Interactive & Digital Marketing: Facts & Figures
Nearly nine in 10 (88 percent) of healthcare providers who currently use telehealth have seen an increase in the use of telehealth as a result of the coronavirus pandemic – with 71 percent reporting a great increase, according to a new survey by the healthcare communication platform provider TigerConnect. And while COVID-19 has sparked a moment, providers believe telehealth is here to stay – with more than two-thirds (71 percent) expecting the use of telehealth to increase or remain the same after the pandemic.
On the patient side, 87 percent of patients who tried telehealth are satisfied with the experience. More than 70 percent of patients now say it’s important for providers to offer a telehealth option, with less than 40 percent of respondents still preferring in-person visits over a telehealth consult. Moreover, patients who try telehealth want more of it; those who’ve used telehealth in the last year were more than twice as likely to have a strong preference for telehealth and video consultations over in-office visits. Also, nearly half of the patients who tried telehealth couldn’t find a single thing to dislike about their experience.
Telehealth is a bipartisan issue. Both Democrats (77 percent) and Republicans (66 percent) agree it is important for their health provider to offer telehealth services. However, access remains an issue. Nearly twice as many urban patients have used telehealth (53 percent) compared to rural patients (31 percent), possibly due to limitations around broadband reliability and cellular reception.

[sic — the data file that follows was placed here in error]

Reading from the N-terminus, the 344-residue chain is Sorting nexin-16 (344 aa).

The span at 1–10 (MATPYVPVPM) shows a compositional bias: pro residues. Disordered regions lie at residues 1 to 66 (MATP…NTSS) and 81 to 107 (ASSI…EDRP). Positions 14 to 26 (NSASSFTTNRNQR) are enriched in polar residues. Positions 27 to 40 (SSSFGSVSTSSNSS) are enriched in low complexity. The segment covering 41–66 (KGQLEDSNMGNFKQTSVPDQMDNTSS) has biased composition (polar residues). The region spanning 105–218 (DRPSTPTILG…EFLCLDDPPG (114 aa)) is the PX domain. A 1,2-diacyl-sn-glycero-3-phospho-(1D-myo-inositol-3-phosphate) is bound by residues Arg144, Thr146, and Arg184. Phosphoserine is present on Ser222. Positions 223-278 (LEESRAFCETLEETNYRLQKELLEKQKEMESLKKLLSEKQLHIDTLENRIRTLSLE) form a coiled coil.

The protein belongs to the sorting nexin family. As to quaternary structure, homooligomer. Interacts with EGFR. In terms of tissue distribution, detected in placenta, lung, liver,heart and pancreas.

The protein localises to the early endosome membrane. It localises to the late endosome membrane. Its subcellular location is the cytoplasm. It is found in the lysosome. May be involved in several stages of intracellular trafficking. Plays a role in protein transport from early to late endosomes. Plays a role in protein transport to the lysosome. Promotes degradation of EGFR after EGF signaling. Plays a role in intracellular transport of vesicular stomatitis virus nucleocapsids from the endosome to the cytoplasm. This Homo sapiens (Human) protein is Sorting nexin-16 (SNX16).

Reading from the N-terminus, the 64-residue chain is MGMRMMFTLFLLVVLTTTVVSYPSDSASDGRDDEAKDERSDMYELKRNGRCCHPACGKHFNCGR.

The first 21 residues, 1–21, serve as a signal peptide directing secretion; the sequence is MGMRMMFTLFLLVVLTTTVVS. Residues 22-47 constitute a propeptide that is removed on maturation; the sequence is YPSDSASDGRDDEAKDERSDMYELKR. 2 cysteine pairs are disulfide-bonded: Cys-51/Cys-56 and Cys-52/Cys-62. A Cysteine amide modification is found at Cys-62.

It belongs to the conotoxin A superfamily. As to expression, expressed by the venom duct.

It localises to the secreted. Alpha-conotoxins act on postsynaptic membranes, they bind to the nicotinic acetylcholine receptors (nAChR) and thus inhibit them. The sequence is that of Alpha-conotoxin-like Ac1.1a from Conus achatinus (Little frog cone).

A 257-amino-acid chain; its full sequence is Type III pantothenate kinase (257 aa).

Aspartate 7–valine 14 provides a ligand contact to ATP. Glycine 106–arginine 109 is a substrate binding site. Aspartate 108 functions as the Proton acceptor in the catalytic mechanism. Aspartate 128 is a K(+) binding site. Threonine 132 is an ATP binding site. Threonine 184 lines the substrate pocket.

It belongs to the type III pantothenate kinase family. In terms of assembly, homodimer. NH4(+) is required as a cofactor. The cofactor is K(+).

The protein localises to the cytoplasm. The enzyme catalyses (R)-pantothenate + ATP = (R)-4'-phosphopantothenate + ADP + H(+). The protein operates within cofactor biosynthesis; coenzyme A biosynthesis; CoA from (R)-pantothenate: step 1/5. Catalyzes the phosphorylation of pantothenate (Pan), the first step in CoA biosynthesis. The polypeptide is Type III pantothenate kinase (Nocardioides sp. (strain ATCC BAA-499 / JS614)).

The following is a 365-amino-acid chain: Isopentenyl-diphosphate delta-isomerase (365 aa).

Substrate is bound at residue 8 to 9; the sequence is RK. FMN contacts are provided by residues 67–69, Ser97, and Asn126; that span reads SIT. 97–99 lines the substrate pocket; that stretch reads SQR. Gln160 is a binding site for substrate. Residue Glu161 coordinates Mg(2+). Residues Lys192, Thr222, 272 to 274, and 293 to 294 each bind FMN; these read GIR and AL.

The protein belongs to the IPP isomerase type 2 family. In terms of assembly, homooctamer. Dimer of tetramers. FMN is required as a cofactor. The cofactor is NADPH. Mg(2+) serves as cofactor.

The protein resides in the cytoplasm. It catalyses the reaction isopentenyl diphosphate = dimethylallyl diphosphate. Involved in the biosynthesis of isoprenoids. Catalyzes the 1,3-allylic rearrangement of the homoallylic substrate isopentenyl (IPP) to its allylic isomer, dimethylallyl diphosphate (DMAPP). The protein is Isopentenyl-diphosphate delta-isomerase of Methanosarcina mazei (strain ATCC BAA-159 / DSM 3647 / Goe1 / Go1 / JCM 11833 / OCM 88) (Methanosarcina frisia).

Convenience was widely cited as a benefit of telehealth. Half of respondents (50 percent) say telehealth is a convenient alternative to office visits, while 36 percent say it allows them to keep appointments that might otherwise be canceled. One in three (34 percent) say it makes it easier to schedule health check-ins. More than half (52 percent) of patients confirm that telehealth provides a safe alternative to office visits.
Boomers (55 and up) and Gen Z (under 24) were the groups least satisfied with their telehealth experience. Boomers cited excessive complexity, while Gen Z referenced a dearth of features.
Less than a quarter (23 percent) of patients said portals were a preferred method for communicating with healthcare providers, while (44 percent) of providers indicated that portals were one of the most effective methods for communicating with patients.
Telehealth is a fragmented market – for now. Providers named more than 140 different telehealth solutions they’ve deployed, with 14 percent using multiple solutions. Two out of three (65 percent) providers are satisfied with their existing solution.
“The people have spoken: telehealth is here to stay,” says TigerConnect CEO Brad Brooks. “The overnight move to telehealth is one of the fastest cultural shifts in healthcare in decades, and this research reveals it has already transformed the habits of millions of Americans who can now access great healthcare as easily as they can catch a ride to the airport. It’s up to our industry to seize this moment and ensure that it’s as easy as possible for anyone to access or administer world-class healthcare anywhere and anytime to improve health outcomes for all Americans.”